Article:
It had been ten years since I saw the statue. With the whole family present on the last occasion, and with there being little enthusiasm for spending an afternoon of the summer holiday in the Sixteenth Arrondissement visiting an art gallery, there had been little time to stop and ponder anything along the way. The statue appears among the hastily taken snaps in the holiday album, but hadn’t been a cause for reflection. If anyone had asked, I might have suggested it was perhaps Lord Ranelagh, whose gardens in London had been the inspiration for the Jardin du Ranelagh.
Last week, there was time to stop and stand and wonder about the sculpture. Who was this man watching a crow and a fox? Was he protector of the crow? Was the crow taunting the fox? Were the fox and the crow symbolic figures?
The Internet provides an opoortunity for asking unlikely questions, such as “what is the crow and fox staue in Ranelagh?” The answer it provided was unexpected, the sculpture depicted one of Aesop’s Fables, stories with a moral from between 620 and 560 BC.
A CROW having stolen a bit of meat, perched in a tree and held it in her beak. A Fox, seeing this, longed to possess the meat himself, and by a wily stratagem succeeded. “How handsome is the Crow,” he exclaimed, in the beauty of her shape and in the fairness of her complexion! Oh, if her voice were only equal to her beauty, she would deservedly be considered the Queen of Birds!” This he said deceitfully; but the Crow, anxious to refute the reflection cast upon her voice, set up a loud caw and dropped the flesh. The Fox quickly picked it up, and thus addressed the Crow: “My good Crow, your voice is right enough, but your wit is wanting.”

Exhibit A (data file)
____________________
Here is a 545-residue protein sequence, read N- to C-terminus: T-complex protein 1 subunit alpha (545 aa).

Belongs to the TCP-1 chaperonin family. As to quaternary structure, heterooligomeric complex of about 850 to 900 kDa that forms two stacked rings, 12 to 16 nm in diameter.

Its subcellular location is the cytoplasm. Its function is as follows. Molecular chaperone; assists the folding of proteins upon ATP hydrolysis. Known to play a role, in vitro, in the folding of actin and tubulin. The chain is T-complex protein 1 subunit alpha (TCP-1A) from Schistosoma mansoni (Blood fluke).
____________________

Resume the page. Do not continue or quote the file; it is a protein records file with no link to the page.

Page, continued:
The fable appears in the work of Seventeenth Century French writer Jean de La Fontaine, where the crow is holding a cheese rather than meat, and was a story learned by generations of French primary schoolchildren. French children would presumably have instantly identified the animals depicted in the Jardin du Ranelagh, but what about the human figure? With the wig and garb, he might have passed ad Lord Ranelagh, but he is the fable-teller, presumably contemplating the folly of the crow.
It was a strangely troubling thought. The idea that someone would watch the folly of another and not intervene, even if only to offer a word of advice, to ask if the consequences had been considered.
Perhaps those who grew up hearing the fables would have needed no such advice. Perhaps the troubling thought arises because we have forgotten such old wisdom.